The answer is love, but Neo [like all of us] thinks love is a human emotion.

But as Rama-Kandra explains it, love is just a word. What matters is the meaning you attach to the word. Programs like him can experience a profound connection to each other, one that they use the word ‘love’ to describe.

Love is just a word.
What matters is the connection it implies.

In John’s Gospel, the last one written about Jesus, there is an extreme focus on love and connection not found elsewhere in the New Testament.

Why is that?

John’s community was scared, anxious, and uncertain.

So the words attributed to Jesus of Nazareth are words of comfort.

I will ask the Father, and he will give you another Advocate, to be with you forever. This is the Spirit of truth, whom the world cannot receive, because it neither sees him nor knows him. You know him, because he abides with you, and he will be in you.

What we see here as “advocate” and “spirit: is the Greek word parakletos, which literally means “one called alongside.” It is a word that is closely related to a familiar writing from the Hebrew Scriptures [the OT]—Psalm 23. Parakletos is much like the Hebrew word hacham [your rod and your staff, they comfort–hacham—me].

So we ought to see the various levels and meanings of this word and recognize that it is more than a word…

Because this spirit-advocate-comforter-truth will, as the Greek says, remain with them. The word remain is menei in Greek, the same word used to describe Jesus being in the Father, and the Father in him, and the Father in those who love.

When Jesus says that the disciples “know” the spirit, this [in John’s Gospel] means that they are in relationship. Abiding, being one, and knowing are all the same thing in John.

 This is about connection.

And this connection is called love.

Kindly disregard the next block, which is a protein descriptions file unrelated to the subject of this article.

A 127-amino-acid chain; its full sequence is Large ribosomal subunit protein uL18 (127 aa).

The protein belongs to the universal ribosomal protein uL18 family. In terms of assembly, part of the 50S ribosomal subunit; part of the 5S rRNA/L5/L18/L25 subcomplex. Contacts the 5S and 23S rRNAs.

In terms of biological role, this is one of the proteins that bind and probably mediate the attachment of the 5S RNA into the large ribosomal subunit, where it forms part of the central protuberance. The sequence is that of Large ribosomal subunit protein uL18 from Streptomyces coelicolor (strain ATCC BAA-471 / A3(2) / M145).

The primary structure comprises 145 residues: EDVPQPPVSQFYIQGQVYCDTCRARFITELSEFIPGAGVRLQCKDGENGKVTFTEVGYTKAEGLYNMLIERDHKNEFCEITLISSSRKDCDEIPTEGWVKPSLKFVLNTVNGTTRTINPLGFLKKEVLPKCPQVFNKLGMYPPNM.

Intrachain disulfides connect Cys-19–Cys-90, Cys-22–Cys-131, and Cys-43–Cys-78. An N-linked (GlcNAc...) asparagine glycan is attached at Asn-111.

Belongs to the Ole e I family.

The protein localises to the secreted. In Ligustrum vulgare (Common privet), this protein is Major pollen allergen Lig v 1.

And love is the opposite of fear.

And love is not limited to a place or to certain times.

Those who are connected to God’s love are connected to each other.

And they live out that connection in the world.

This gives them meaning.

It’s tempting to think that in our respective matrix [our world, our day-to-day routine], that love is a distant, hypothetical, fairy tale, an all-too-unrealistic idea. Love is reserved for romantic poems and sappy songs, wedding days, and sacred, religious books.

But we ought to stop trying to define love—at least the word—and we ought to find meaning in our connections to each other.

I’ve been thinking about this as the United Church of Christ recently sued the state of North Carolina and as the state where I live—Pennsylvania—just saw a judge, John E. Jones, III, declare unconstitutional PA’s Defense of Marriage Act [DOMA], which once prohibited same-sex marriage. This new legal order directs the state of Pennsylvania to allow same-sex couples to marry and to recognize valid out-of –state marriages.

I admit that it still shocks me that we even had to come this far.

Why so many people [and many of them in the church] feel that they have the authority to define what love is and looks like, and therefore, who can express that love in a marriage—is beyond me. After all, love and marriage are just two words we say to describe a strong, meaningful connection.